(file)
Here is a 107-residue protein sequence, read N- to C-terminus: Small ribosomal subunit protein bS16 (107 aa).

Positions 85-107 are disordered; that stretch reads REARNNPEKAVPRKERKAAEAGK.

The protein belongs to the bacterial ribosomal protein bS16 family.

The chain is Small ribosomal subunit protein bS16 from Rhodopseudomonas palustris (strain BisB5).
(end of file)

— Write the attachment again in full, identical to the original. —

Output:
Here is a 107-residue protein sequence, read N- to C-terminus: Small ribosomal subunit protein bS16 (107 aa).

Positions 85-107 are disordered; that stretch reads REARNNPEKAVPRKERKAAEAGK.

The protein belongs to the bacterial ribosomal protein bS16 family.

The chain is Small ribosomal subunit protein bS16 from Rhodopseudomonas palustris (strain BisB5).